Tower protesters will get slower broadband, says Quigley
- Regional areas protest
- Wireless planned to cover 500,000 homes by 2015
- Alternative is satellite, not fibre-optic
NBN Co chief Mike Quigley has responded to recent protests over the installation of LTE Mobile broadband towers in regional centres today, by advising that the alternative is satellite and not fibre optic, according to the Fairfax Press.
''We really do not have another option other than providing a satellite service,'' Mr Quigley told The Sydney Morning Herald today. Mr Quigley added ''It is very important that we do not set a precedent where if people object in local councils to a fixed wireless service that they think [that] ... it will be fibre, because it won't.''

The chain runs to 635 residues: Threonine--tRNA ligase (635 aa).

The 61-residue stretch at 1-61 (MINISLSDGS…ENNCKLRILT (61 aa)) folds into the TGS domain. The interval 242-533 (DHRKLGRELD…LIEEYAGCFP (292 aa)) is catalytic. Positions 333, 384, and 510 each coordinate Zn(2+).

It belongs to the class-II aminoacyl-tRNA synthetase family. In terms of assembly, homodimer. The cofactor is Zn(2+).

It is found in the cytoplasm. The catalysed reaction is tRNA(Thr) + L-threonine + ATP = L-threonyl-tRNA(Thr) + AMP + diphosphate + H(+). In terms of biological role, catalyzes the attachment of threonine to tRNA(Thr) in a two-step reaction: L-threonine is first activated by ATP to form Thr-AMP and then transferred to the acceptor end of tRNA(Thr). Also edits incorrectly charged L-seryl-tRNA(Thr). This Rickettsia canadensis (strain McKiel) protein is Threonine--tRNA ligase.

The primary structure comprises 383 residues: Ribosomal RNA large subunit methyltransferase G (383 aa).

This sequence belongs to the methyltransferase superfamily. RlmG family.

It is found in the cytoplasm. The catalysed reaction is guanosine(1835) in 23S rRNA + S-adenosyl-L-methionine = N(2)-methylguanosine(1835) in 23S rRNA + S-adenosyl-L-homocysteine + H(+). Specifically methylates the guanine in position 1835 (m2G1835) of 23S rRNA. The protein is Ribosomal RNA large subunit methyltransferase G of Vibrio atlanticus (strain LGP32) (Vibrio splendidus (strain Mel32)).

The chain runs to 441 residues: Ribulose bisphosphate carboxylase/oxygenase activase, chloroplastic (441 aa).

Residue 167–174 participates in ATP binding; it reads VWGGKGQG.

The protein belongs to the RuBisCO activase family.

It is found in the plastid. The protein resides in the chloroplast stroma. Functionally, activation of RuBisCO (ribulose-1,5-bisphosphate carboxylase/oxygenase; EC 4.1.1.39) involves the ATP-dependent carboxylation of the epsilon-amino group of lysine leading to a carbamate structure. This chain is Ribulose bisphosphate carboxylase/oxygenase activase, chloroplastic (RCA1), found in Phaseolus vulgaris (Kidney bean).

The National Broadband Network has stated a goal of providing fibre-optic lines to the home, or FTTH, for 93% of Australian households by 2021, capable of providing maximum speeds of 100 megabits per second, or Mbps. 4% will be served by a 4G mobile network, engineered to provide constant speeds of 12 Mbps. The remaining three will be served by satellite, with top speeds of 6 Mbps. The ratio between wireless and satellite might change, facing growing concern over the placement of towers in regional areas.
The recent protests from Smeaton, a region of Ballarat, Victoria, have recalled fears of mobile phone networks in the 1990s. To date, no concensus has been reached by the scientific community on the long term adverse health affects of cellular radiation.